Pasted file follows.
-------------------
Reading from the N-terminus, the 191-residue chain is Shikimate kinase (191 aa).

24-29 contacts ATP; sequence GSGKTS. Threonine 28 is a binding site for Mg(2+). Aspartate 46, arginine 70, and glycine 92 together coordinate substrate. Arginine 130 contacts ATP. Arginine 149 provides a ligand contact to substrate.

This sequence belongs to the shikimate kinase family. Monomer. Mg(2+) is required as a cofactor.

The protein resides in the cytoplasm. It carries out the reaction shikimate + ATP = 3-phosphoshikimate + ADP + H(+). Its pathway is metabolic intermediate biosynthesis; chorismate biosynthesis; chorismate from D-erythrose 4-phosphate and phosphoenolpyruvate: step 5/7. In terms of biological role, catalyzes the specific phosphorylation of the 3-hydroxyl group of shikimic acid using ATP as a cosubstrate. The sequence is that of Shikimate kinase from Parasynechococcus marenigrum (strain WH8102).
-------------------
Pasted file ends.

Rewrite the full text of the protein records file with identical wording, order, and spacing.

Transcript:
Reading from the N-terminus, the 191-residue chain is Shikimate kinase (191 aa).

24-29 contacts ATP; sequence GSGKTS. Threonine 28 is a binding site for Mg(2+). Aspartate 46, arginine 70, and glycine 92 together coordinate substrate. Arginine 130 contacts ATP. Arginine 149 provides a ligand contact to substrate.

This sequence belongs to the shikimate kinase family. Monomer. Mg(2+) is required as a cofactor.

The protein resides in the cytoplasm. It carries out the reaction shikimate + ATP = 3-phosphoshikimate + ADP + H(+). Its pathway is metabolic intermediate biosynthesis; chorismate biosynthesis; chorismate from D-erythrose 4-phosphate and phosphoenolpyruvate: step 5/7. In terms of biological role, catalyzes the specific phosphorylation of the 3-hydroxyl group of shikimic acid using ATP as a cosubstrate. The sequence is that of Shikimate kinase from Parasynechococcus marenigrum (strain WH8102).